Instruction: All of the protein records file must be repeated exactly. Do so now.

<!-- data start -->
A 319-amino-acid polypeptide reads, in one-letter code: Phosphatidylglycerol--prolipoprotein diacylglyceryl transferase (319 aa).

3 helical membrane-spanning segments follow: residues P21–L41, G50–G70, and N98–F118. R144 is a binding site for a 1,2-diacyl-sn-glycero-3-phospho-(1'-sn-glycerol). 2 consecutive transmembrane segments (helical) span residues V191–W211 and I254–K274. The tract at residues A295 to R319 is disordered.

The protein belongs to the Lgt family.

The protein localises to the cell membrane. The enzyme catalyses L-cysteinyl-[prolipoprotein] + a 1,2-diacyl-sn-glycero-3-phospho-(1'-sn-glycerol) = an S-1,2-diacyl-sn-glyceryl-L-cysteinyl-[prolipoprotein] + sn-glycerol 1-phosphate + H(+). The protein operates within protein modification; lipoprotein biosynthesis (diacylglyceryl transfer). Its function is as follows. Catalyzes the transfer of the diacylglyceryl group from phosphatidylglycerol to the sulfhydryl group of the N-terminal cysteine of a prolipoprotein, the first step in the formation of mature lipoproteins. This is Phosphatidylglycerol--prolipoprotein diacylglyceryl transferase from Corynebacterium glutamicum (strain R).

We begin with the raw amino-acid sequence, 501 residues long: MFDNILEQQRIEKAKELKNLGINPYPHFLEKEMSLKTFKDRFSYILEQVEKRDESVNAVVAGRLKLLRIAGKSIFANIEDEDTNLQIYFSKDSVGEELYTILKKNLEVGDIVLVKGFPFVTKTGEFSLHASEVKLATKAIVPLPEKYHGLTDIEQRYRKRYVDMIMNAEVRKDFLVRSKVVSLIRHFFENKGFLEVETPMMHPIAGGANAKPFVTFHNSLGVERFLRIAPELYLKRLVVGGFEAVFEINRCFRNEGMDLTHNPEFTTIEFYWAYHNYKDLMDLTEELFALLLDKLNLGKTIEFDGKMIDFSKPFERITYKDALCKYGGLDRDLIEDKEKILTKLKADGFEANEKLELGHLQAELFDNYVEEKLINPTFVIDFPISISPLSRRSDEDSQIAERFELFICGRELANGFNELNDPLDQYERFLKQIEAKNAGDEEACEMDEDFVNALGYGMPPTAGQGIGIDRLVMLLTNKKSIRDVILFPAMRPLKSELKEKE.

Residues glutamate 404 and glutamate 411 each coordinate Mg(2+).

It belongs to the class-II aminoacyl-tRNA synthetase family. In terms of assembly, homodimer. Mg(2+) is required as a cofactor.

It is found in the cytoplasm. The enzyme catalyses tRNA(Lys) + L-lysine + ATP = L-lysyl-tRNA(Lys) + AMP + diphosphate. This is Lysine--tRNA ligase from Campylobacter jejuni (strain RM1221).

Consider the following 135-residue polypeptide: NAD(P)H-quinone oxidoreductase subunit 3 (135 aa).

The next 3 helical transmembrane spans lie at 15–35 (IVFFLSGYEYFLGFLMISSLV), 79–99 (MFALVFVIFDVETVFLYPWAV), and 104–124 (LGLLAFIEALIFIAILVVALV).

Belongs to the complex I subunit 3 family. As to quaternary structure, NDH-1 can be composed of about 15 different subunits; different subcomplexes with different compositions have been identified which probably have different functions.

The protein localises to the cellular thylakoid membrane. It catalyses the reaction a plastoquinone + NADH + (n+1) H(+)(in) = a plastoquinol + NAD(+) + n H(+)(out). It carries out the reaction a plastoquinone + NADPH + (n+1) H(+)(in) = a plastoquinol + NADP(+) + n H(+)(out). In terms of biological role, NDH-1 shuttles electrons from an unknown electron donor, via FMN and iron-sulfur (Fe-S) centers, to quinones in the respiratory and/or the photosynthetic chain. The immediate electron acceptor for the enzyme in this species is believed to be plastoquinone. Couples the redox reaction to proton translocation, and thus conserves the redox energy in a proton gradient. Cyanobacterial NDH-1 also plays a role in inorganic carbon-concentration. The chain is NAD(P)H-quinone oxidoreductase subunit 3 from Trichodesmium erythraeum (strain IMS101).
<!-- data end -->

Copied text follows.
A 319-amino-acid polypeptide reads, in one-letter code: Phosphatidylglycerol--prolipoprotein diacylglyceryl transferase (319 aa).

3 helical membrane-spanning segments follow: residues P21–L41, G50–G70, and N98–F118. R144 is a binding site for a 1,2-diacyl-sn-glycero-3-phospho-(1'-sn-glycerol). 2 consecutive transmembrane segments (helical) span residues V191–W211 and I254–K274. The tract at residues A295 to R319 is disordered.

The protein belongs to the Lgt family.

The protein localises to the cell membrane. The enzyme catalyses L-cysteinyl-[prolipoprotein] + a 1,2-diacyl-sn-glycero-3-phospho-(1'-sn-glycerol) = an S-1,2-diacyl-sn-glyceryl-L-cysteinyl-[prolipoprotein] + sn-glycerol 1-phosphate + H(+). The protein operates within protein modification; lipoprotein biosynthesis (diacylglyceryl transfer). Its function is as follows. Catalyzes the transfer of the diacylglyceryl group from phosphatidylglycerol to the sulfhydryl group of the N-terminal cysteine of a prolipoprotein, the first step in the formation of mature lipoproteins. This is Phosphatidylglycerol--prolipoprotein diacylglyceryl transferase from Corynebacterium glutamicum (strain R).

We begin with the raw amino-acid sequence, 501 residues long: MFDNILEQQRIEKAKELKNLGINPYPHFLEKEMSLKTFKDRFSYILEQVEKRDESVNAVVAGRLKLLRIAGKSIFANIEDEDTNLQIYFSKDSVGEELYTILKKNLEVGDIVLVKGFPFVTKTGEFSLHASEVKLATKAIVPLPEKYHGLTDIEQRYRKRYVDMIMNAEVRKDFLVRSKVVSLIRHFFENKGFLEVETPMMHPIAGGANAKPFVTFHNSLGVERFLRIAPELYLKRLVVGGFEAVFEINRCFRNEGMDLTHNPEFTTIEFYWAYHNYKDLMDLTEELFALLLDKLNLGKTIEFDGKMIDFSKPFERITYKDALCKYGGLDRDLIEDKEKILTKLKADGFEANEKLELGHLQAELFDNYVEEKLINPTFVIDFPISISPLSRRSDEDSQIAERFELFICGRELANGFNELNDPLDQYERFLKQIEAKNAGDEEACEMDEDFVNALGYGMPPTAGQGIGIDRLVMLLTNKKSIRDVILFPAMRPLKSELKEKE.

Residues glutamate 404 and glutamate 411 each coordinate Mg(2+).

It belongs to the class-II aminoacyl-tRNA synthetase family. In terms of assembly, homodimer. Mg(2+) is required as a cofactor.

It is found in the cytoplasm. The enzyme catalyses tRNA(Lys) + L-lysine + ATP = L-lysyl-tRNA(Lys) + AMP + diphosphate. This is Lysine--tRNA ligase from Campylobacter jejuni (strain RM1221).

Consider the following 135-residue polypeptide: NAD(P)H-quinone oxidoreductase subunit 3 (135 aa).

The next 3 helical transmembrane spans lie at 15–35 (IVFFLSGYEYFLGFLMISSLV), 79–99 (MFALVFVIFDVETVFLYPWAV), and 104–124 (LGLLAFIEALIFIAILVVALV).

Belongs to the complex I subunit 3 family. As to quaternary structure, NDH-1 can be composed of about 15 different subunits; different subcomplexes with different compositions have been identified which probably have different functions.

The protein localises to the cellular thylakoid membrane. It catalyses the reaction a plastoquinone + NADH + (n+1) H(+)(in) = a plastoquinol + NAD(+) + n H(+)(out). It carries out the reaction a plastoquinone + NADPH + (n+1) H(+)(in) = a plastoquinol + NADP(+) + n H(+)(out). In terms of biological role, NDH-1 shuttles electrons from an unknown electron donor, via FMN and iron-sulfur (Fe-S) centers, to quinones in the respiratory and/or the photosynthetic chain. The immediate electron acceptor for the enzyme in this species is believed to be plastoquinone. Couples the redox reaction to proton translocation, and thus conserves the redox energy in a proton gradient. Cyanobacterial NDH-1 also plays a role in inorganic carbon-concentration. The chain is NAD(P)H-quinone oxidoreductase subunit 3 from Trichodesmium erythraeum (strain IMS101).